Tuesday, June 5, 2018

An Alert: Original Dies for British Army Cap Badges could Potentially prove Troublesome

Currently on e-Bay, and up for auction, are no less than three complete tool and die sets for the manufacture of vintage, i.e. rare British Army cap badges. These include the Highland Cyclist Battalion, The Queen’s Bays (2nd Dragoon Guards), and The Royal Scots. In addition to the specific auction of these three, a photograph is shown of two shelves of over 100 other boxed sets of tool and die sets for a wide variety of British Army regiments including The Parachute Regiment and the Special Air Service Regiment. Where appropriate both the King’s and Queen’s crown configurations are included. The auction description states that sets are “Suitable for stamping, clipping and piercing badges in the traditional manufacturing manner as used for  producing for the MoD in the pre-staybrite era.” All came from a former badge manufacturing contractor based in  Birmingham’s Jewellery quarter. Some of the dies are marked "G & N", which in all probability stands for Gladman & Norman, founded in 1910 a very well established, renowned manufacturer of military badges located in Birmingham. During the height of production in World War II the company produced over 300,000 badges annually. The company effectively ceased badge production when the MoD transitioned to anodized aluminum "staybrite" badges in the 1950's.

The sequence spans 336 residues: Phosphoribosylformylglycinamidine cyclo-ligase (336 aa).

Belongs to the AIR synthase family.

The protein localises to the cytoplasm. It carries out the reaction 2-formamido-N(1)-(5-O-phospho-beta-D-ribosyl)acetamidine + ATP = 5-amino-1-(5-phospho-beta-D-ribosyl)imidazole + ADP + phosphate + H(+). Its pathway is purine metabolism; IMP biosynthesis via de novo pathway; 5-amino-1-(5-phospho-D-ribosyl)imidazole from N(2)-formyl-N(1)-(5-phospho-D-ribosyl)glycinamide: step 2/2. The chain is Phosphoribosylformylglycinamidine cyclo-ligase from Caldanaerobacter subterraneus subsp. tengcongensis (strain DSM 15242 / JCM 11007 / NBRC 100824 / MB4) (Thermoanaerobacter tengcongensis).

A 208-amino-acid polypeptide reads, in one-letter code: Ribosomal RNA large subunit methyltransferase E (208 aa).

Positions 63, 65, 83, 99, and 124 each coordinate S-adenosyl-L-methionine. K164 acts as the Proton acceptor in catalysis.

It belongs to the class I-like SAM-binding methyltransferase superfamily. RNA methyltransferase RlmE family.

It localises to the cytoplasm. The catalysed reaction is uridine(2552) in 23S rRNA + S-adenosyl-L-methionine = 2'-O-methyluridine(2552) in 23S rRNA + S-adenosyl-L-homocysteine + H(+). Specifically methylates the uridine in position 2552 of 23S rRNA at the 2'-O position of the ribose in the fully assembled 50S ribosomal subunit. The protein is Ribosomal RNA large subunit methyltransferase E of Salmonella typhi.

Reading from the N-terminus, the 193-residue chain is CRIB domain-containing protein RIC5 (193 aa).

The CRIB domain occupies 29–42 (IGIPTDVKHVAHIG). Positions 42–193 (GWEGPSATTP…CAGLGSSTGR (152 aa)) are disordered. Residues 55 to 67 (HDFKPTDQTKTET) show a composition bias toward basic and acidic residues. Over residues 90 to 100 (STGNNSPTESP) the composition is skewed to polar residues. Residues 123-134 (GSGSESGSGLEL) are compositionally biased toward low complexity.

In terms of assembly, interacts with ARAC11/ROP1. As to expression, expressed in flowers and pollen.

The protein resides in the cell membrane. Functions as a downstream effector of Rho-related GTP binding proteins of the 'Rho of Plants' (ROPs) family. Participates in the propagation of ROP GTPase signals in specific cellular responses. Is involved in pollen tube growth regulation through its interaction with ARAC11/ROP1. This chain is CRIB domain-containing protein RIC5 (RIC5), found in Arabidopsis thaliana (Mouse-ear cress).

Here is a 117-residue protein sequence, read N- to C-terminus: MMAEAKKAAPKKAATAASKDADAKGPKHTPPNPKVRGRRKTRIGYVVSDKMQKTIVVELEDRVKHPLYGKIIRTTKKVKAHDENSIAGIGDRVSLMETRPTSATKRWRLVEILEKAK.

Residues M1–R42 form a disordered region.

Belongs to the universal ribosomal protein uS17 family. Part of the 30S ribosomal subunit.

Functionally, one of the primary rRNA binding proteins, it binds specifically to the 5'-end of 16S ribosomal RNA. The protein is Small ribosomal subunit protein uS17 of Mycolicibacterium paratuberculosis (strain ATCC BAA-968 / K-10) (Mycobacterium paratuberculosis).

Discernible in the last photograph, in a cursory inspection, are die sets for the following cap badges (not in any specific order):

King’s Own Scottish Borderers
Royal Welsh Fusiliers
The Welsh Horse Yeomanry*
Cheshire Regiment
King’s Liverpool Regiment
Edinburgh UTC
The Wiltshire Regiment (Duke of Edinburgh’s)
Royal Army Ordnance Corps
Royal Army Service Corps
Royal Army Pay Corps
Royal Army Veterinarian Corps (QC)